May came off the best of any character here, maybe because she is the least developed character on the show, and therefore any sign of life seems like a lot. She got to kick some ass, showcase her relationship with Coulson, and even laughed once. The sequence of she and Coulson infiltrating the Centipede facility, her with her combat tactics, Coulson with his matter of fact punching to the throat style, made a good team. Suddenly, I've very interested in exploring their relationship further. I want to know more about their past. They are clearly operating on a Mal/Zoe battle born mutual respect level here, expect we haven't seen any of that until now, and need to see more of immediately.

I won't go into Skye's story here, because the playing for both sides thing has been set up and beaten into the ground since day one, and despite the fact she's obviously part of the team and that any "betrayal" that happens will feel as empty as it did here, the writers also don't seem willing to play the long game on that storyline. Instead I'll focus on another problem affecting the show. Just as last week I commented on how cheap the show looks (which popped up again in this episode, during the car chase sequence), this week I will complain about how very pretty everyone on the show is. The sad and obvious fanservice scene aside, Skye's hacker friend was yet another example of how woefully cast the role was. That fellow, and Skye herself, do not scream hacker.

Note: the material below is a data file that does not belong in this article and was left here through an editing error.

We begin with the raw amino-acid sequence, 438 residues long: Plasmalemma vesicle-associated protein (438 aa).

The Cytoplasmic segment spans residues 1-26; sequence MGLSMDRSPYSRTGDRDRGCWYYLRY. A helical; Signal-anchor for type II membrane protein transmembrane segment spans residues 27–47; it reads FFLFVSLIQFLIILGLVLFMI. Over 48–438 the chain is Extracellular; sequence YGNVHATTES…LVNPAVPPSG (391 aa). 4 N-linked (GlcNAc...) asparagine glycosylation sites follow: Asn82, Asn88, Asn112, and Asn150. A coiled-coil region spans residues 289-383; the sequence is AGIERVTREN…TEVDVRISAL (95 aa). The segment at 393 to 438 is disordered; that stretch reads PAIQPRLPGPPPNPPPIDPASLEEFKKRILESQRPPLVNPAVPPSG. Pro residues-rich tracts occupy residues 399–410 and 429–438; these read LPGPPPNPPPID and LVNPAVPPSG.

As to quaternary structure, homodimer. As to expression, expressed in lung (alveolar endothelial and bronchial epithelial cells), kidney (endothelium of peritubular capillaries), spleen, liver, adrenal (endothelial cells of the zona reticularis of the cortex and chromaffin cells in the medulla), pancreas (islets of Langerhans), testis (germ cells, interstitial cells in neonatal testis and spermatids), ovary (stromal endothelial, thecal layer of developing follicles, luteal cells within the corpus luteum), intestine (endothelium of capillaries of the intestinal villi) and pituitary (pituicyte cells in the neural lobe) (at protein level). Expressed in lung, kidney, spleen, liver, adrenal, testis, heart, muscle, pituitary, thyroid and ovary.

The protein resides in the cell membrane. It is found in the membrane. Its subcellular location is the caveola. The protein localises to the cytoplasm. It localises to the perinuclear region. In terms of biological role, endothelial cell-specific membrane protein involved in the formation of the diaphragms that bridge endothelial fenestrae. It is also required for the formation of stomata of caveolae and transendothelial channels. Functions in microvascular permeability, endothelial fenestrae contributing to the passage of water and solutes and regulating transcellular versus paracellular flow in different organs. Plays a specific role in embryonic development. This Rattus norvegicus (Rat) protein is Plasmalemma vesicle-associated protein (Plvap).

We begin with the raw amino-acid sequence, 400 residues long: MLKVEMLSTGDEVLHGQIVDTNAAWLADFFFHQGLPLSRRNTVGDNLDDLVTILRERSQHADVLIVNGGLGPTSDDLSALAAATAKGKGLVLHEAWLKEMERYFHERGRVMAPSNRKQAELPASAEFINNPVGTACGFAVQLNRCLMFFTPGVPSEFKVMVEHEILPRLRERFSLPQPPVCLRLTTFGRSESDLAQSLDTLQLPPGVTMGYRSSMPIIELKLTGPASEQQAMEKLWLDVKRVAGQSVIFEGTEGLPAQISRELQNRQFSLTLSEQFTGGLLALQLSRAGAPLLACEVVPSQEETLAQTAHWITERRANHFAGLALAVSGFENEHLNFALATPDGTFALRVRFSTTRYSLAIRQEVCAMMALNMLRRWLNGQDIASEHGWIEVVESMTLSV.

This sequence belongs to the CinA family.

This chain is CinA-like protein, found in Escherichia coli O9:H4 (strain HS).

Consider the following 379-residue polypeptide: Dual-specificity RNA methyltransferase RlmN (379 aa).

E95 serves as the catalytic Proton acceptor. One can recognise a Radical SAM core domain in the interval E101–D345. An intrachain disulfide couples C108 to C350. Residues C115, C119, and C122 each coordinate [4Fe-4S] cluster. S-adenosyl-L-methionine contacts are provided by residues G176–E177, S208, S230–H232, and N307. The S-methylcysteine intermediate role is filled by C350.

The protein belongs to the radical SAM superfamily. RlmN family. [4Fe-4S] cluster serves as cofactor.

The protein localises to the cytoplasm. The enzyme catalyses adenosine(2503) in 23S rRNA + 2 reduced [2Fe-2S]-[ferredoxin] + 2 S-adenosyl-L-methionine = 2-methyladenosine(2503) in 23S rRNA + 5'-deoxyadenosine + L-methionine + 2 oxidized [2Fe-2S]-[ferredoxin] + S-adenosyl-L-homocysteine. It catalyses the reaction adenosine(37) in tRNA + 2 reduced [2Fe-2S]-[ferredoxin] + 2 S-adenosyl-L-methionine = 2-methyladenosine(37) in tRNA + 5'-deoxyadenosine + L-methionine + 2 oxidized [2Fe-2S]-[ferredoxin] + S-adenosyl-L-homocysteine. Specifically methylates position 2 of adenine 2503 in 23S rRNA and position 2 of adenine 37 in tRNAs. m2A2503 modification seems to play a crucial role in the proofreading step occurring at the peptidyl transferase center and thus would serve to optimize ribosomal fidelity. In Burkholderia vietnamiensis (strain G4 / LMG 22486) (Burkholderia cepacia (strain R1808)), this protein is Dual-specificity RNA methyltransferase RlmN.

And I'm not subscribing to any stereotypes here, or implying that all computer folk look like either Comic Book Guy or Gimili from Lord of the Rings. But they also don't look like Guess models. Whedon's other shows weren't filled with homely folk, but the cast was at least unconventionally attractive. Pretty they may be, but Seth Green and Alyson Hannigan weren't going to be on the cover of GQ. SHIELD's casting director apparently only sees auditions from people who conform to a very specific set of physical dimensions, and it's getting in the way of believing in the show. Yes, in comics, everyone is sculpted like pornographic deities, but this is live action. Maybe some real looking people could fill in the gaps.
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About MR. Clark

Adopting the descriptor of "successfully unpublished author", MR. Clark began writing things on the internet in 2012, which he believed to be an entirely reputable and civilized place to find and deliver information. He regrets much.